The new 3D print lamps Signify at the Fuorisalone

From April 18th to 23rd, as part of Masterly – The Dutch, the brand will be at the Fuorisalone with a collection realized in collaboration with the designer Aleksandra Gaca.

Signify is a company specialized in lighting that, between the most cutting-edge innovation and high customization, aims at exploring the opportunities that 3D printing has to offer. Why is this the process applied to the world of light design? Because it is a solution at the service of the circular economy: it takes place on demand, basically reducing waste to zero; it makes use of recycled materials and at least 55% of resources that comes from renewable sources; it reduces carbon emissions up to 76% at the production and supply stage and over 28% during transportation.

“Nowadays, 3D printing is a relevant solution because it is being used by the retail sector and in particular it is a functional tool to create custom pieces for the lighting design,” explains Stefano Magni, Signify’s Marcomm Director. “It entails a whole series of benefits from the sustainability point of view: first, it contributes to the circular economy, to reducing carbon emissions, and lastly to considerably reduce waste.”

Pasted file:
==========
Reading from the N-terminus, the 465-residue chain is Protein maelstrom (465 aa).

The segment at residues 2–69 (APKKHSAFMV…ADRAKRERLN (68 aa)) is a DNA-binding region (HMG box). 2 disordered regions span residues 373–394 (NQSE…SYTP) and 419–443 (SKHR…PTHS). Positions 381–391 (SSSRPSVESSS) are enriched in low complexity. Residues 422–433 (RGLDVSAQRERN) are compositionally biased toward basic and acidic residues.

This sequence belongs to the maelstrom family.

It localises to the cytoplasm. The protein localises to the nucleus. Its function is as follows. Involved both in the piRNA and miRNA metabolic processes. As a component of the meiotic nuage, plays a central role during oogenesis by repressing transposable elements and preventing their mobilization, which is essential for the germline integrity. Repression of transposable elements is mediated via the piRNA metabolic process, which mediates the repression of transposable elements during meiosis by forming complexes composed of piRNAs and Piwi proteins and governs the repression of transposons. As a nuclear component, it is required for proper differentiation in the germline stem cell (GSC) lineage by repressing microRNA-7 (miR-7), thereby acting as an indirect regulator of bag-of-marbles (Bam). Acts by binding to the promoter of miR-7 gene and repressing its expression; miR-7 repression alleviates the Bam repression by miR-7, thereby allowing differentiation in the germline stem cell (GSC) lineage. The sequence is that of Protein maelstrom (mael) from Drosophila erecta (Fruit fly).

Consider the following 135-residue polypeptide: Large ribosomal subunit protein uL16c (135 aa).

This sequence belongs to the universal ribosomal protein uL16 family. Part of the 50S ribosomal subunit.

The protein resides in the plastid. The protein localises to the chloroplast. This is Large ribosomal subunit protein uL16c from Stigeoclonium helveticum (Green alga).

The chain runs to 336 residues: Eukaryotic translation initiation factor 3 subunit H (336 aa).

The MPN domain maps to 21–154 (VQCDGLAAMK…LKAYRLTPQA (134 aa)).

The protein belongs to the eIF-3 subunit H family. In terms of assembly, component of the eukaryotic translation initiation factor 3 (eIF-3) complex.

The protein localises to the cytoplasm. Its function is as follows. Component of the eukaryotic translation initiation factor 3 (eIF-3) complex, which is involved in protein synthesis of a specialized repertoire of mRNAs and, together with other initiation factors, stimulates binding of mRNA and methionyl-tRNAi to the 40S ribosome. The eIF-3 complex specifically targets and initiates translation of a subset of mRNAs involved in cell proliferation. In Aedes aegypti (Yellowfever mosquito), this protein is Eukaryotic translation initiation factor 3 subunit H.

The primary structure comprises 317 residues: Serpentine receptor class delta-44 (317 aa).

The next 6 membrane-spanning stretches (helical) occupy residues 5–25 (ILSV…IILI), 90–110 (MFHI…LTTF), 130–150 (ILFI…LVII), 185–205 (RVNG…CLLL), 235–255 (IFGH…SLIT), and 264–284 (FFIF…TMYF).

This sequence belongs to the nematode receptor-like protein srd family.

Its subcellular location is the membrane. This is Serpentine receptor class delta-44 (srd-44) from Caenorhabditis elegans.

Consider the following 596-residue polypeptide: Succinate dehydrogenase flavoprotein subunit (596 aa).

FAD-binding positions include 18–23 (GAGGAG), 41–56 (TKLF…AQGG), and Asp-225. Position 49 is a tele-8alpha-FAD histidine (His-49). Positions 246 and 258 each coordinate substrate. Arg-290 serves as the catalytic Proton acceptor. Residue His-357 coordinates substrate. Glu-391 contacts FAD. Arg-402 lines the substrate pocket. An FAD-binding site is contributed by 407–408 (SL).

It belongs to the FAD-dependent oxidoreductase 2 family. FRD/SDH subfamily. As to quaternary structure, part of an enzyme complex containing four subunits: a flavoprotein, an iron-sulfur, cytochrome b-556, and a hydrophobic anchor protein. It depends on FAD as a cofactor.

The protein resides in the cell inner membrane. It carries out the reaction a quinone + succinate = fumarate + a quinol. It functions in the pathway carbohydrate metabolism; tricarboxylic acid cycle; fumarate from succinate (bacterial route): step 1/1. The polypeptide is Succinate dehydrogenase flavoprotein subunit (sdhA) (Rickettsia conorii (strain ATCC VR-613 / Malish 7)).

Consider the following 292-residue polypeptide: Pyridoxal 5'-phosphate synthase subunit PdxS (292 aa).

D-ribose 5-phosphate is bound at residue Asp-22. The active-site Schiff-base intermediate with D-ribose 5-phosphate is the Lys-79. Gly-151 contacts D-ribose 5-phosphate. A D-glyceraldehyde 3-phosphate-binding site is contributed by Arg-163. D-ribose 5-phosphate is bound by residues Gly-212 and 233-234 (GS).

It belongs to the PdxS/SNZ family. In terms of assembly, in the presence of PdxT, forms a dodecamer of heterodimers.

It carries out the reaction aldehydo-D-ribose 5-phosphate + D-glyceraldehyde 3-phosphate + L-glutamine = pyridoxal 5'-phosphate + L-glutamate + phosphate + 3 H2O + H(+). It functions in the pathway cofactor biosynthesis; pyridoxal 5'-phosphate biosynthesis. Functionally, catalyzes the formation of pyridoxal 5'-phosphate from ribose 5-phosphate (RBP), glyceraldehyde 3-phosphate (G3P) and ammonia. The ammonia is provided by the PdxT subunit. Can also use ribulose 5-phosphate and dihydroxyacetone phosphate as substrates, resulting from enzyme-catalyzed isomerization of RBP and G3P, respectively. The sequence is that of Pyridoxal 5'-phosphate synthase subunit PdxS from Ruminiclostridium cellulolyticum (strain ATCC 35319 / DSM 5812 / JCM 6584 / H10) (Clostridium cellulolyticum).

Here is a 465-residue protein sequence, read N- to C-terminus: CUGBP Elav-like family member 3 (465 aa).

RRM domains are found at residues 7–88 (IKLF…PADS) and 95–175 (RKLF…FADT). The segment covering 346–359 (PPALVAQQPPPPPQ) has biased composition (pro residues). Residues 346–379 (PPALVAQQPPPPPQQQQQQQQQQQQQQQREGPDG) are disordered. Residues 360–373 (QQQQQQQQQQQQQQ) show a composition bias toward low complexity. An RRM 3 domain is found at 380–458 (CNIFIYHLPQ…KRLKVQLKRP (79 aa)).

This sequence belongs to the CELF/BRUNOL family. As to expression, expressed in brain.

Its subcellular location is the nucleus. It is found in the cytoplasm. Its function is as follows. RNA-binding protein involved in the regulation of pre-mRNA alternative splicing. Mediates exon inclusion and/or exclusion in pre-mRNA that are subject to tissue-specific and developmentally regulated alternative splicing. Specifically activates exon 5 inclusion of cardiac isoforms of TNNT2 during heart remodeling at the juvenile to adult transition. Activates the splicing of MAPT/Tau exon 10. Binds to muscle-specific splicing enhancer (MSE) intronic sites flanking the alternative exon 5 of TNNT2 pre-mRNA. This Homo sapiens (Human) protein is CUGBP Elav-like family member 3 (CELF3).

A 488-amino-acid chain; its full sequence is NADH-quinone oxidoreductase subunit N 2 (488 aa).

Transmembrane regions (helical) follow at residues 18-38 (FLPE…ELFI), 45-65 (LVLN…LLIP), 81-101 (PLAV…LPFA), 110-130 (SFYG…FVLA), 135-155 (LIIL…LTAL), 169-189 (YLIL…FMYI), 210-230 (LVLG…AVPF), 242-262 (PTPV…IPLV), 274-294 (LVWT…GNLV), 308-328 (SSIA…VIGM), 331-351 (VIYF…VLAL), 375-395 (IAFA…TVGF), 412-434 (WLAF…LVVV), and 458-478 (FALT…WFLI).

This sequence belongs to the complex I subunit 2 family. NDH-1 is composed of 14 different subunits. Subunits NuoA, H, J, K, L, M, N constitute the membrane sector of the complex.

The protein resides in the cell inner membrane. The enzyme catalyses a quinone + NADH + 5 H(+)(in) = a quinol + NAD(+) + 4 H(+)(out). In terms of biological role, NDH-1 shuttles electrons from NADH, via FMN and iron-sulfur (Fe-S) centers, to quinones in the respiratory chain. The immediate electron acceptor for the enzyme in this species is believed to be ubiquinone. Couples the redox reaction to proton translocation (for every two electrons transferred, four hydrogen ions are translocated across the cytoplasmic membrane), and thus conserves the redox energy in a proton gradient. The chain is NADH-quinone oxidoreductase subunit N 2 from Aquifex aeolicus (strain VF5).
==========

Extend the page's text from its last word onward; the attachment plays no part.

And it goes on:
Signify will be at the Fuorisalone from April 18th to 23rd as part of Masterly – The Dutch, the project funded and curated by Nicole Uniquole that brings to Milan the best of the Dutch design, that this year reaches its seventh edition. Philips My Creation is the brand behind Signify’s 3D printing technology, which during the week will offer at the Palazzo Giureconsulti an intrusion into the world of future materials through research carried out in collaboration with the Polish designer Aleksandra Gaca. The star of the exhibit is a series of lamps created with the 3D printing technique, starting from used nylon fishing nets. “Coastal Breeze,” this is the title of the collection, it is produced in partnership with Fishy Filaments, a company that retrieves fishing nets from fishermen who work on the Cornish coast: at first, the nets are transformed into filaments in Maarheeze, in the Netherlands, and then, later, 3D printed in Turnhout, Belgium.

“As a textile designer, I am truly excited about the innovative 3D printing technique developed by Signify, it allows my ideas to be transformed into lamps of various shapes, materials, and colors,” says the designer, who for this collection worked on soft, organic lines, in which the palette echoes the tones of the sea and the characteristic bluish green of the fishing nets. “This process incredibly stimulates my creativity, because it allows me to easily and quickly incorporate my texture on everyday objects that are within everyone’s reach. Moreover, I fell truly involved in the company’s commitment to sustainability: the Philips MyCreation Coastal Breeze is the demonstration that when design and innovation are brought together, they can create a better world and a more sustainable future.”

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